What are your key career highlights to date?
I like to switch between big and small companies. I enjoy the thrill of startups, but I also like the broad exposure and systems training one gets in large multinational organisations. I learned very early on that life is great when you can get paid doing something you love. Regarding my career highlights, I have enjoyed all my jobs until I was ready to make a change. Every job provided me great opportunities to learn and develop long lasting relationships. Here are a few career highlights in more detail:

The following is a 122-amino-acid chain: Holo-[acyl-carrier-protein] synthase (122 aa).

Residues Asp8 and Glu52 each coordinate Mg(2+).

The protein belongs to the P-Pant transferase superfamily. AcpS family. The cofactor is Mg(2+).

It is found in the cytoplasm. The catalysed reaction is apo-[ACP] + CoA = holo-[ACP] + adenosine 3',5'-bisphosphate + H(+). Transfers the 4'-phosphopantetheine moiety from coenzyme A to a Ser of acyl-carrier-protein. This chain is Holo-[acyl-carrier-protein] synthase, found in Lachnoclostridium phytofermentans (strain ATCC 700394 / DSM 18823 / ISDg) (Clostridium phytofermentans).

When I was a university student I partnered with a good friend to make and sell novelty boxer shorts, we were one of the first to sell logo’d boxer shorts in department stores. I was the only female college entrepreneur to be picked to represent young entrepreneurs from 32 countries at 10 Downing Street (the British Prime Minister’s office). They picked me over Michael Dell who was back just fixing computers in his dorm room. Going to Europe for the first time and in that capacity opened my eyes to international business and that young people no matter what country they live in want to make a real difference.